For listeners, podcasts take no time at all — they just hit the play button and enjoy some free entertainment for 45-minutes (on average). It’s effortless. For podcast creators however, its not so easy. Take one of our internal podcasts for example: The Portland Speaks Podcast. Portland Speaks only runs for 30–40 minutes but takes us just under 12-hours to produce, start to finish. That’s, technically, 20% of our available studio hours (which is why we only work on it outside of normal business hours) and entails the following:
- Meeting prospective interview guests to vet them (1.5hrs)
- Meeting with vetted interview guests to interview them (1.5hrs)
- Writing a narrative around the interview AFTER it is recorded (2hrs)
- Recording of narrative script (30-minutes)
- Arranging of interview elements and narration elements on a timeline (2-hrs)
- Engineering of audio (30-minutes)
- Master print (~1-hr)
- Creation of episode artwork, Audiograms, and show notes, scheduling of social media posts, creation of episode-specific Facebook ads, and creation of episode transcription for SEO. (2hrs)
Given that podcasts are notoriously hard to monetize, it’s important the hours we as creators put into them don’t cut too far into the time we have available to make money doing work that puts food on our table (our day jobs). It’s critical that creators have access to affordable tools that can help them save time, and I’ve put together a list of 10 tools I use every day as not only a podcast creator, but also as a working Podcast Engineer and Producer with well over a dozen podcasts under my stewardship.
The tools below are just 10 of the tools I use to maximize my productivity on a daily basis. Some you may know, others you probably don’t
- Headliner — for creating free audiograms
- Sonix.ai — for affordably transcribing your podcast episodes. $11.25 a month + $6 per HOUR of audio.
- Slack —to give your team a place to talk and brainstorm.
- Sendible — for managing your social media.
- Book Like A Boss— for allowing guests to book themselves for interviews on your podcast (here’s an example of it in action: Schedule Your Portland Speaks Interview | The Portland Pod)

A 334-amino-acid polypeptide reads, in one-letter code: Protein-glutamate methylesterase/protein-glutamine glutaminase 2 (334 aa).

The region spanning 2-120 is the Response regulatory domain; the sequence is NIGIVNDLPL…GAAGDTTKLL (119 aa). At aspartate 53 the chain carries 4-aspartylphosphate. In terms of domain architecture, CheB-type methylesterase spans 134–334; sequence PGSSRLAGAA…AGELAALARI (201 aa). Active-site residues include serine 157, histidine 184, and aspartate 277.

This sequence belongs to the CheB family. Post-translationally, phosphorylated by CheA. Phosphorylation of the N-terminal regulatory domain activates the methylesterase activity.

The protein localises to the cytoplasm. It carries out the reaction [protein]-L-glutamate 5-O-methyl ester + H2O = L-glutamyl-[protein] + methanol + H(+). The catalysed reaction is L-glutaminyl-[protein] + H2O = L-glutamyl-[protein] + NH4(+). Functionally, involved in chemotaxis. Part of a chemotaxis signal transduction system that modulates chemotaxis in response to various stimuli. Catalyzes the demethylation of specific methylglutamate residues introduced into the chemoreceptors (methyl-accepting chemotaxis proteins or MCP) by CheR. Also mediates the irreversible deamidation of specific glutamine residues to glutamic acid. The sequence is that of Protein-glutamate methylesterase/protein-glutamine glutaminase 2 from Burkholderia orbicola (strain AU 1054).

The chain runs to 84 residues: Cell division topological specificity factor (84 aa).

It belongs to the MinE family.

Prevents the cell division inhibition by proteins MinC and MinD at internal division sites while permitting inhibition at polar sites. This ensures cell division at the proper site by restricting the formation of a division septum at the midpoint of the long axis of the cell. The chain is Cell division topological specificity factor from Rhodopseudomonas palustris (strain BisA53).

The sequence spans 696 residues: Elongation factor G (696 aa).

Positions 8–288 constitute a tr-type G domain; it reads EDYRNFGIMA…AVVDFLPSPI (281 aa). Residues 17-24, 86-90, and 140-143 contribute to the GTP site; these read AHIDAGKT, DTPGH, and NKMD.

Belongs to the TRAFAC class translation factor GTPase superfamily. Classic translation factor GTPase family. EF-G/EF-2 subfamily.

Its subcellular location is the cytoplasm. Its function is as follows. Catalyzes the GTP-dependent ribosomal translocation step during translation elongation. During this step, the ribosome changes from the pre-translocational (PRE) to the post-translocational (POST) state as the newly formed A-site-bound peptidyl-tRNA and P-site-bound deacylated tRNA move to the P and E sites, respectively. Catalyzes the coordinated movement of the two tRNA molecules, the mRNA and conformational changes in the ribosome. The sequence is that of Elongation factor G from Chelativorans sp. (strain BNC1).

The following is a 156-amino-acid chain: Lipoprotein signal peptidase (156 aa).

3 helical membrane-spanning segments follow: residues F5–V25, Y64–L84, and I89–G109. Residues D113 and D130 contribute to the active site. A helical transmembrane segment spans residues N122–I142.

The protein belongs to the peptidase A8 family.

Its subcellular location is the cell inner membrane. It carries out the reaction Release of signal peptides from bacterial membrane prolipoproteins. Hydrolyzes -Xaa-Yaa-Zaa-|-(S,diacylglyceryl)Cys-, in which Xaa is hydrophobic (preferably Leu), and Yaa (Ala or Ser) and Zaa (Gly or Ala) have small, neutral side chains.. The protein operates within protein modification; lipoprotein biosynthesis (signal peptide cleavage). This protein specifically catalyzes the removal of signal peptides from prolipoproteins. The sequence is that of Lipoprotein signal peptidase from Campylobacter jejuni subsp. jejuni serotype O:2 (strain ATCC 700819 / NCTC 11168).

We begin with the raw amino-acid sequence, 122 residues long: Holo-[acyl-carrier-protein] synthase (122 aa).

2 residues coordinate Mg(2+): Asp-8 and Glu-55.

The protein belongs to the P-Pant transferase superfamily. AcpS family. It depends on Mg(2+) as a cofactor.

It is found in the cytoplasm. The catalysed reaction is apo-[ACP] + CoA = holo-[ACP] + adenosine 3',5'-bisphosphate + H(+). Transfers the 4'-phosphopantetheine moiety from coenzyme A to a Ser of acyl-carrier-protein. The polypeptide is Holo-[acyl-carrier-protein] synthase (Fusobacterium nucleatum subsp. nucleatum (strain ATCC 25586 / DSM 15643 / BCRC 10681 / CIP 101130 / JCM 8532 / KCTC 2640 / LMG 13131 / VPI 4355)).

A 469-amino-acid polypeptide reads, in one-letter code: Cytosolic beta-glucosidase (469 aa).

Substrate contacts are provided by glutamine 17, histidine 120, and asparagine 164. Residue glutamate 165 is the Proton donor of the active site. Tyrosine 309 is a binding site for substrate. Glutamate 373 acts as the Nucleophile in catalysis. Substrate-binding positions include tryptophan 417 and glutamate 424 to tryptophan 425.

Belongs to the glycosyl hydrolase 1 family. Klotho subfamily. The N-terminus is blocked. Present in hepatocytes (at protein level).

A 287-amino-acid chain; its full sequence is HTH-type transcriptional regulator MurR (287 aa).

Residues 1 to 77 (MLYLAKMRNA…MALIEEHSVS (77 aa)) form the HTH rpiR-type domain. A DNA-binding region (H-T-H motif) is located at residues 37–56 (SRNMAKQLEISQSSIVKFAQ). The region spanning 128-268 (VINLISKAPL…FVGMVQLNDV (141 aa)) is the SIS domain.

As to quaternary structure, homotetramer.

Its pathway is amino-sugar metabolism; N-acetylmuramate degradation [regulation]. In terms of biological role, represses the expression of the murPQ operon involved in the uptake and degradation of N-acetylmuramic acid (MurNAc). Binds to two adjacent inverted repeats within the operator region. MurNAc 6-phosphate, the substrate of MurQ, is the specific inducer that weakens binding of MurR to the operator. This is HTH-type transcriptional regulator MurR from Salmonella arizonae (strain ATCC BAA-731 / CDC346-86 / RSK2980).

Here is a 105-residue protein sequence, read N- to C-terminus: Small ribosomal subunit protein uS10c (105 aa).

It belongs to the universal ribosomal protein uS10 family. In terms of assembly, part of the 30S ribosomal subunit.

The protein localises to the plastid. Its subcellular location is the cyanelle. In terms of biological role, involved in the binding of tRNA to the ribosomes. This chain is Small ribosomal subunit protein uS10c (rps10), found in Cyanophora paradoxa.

- RINGR — for remote interviews that don’t sound like total garbage.
- WeTransfer — WeTransfer, a free way to send large files to people in a really straight forward way that is much less confusing for people than Dropbox or Google Drive.
- Medium — a blogging platform (the one you’re reading right now) where you absolutely should add regular content to augment the content on you podcast. If you podcast is about Football, podcast about football AND write about it. You’ll thank me later.
- ToneDen — for creating fanlinks. If you don’t have a website but you have a domain name you can redirect somewhere, a Fanlink is a fantastic place to point your domain to. Here’s an example of a fanlink: The Portland Speaks Podcast
- PodcastGuests.com — for finding interesting people to interview and for listing yourself as an interesting person to interview (a little hit or miss but worth $9 a month to list yourself — free to use otherwise).
And here’s a bonus tool: Sire Mobile. For affordable SMS marketing. Have listeners text a word to a text code (like, “Text ‘waffle’ to 35536 to subscribe to our secret breakfast episodes” and then send out text blasts with links to episodes you don’t make public on your RSS feed. It’s a great way to build a list)
Hope you find some gold here. Good luck!
If you’d like help working through the creation of your first podcast, consider taking our online course or calling us at 207.295.6039 to schedule a 1-hour consultation. Thanks for reading and take care.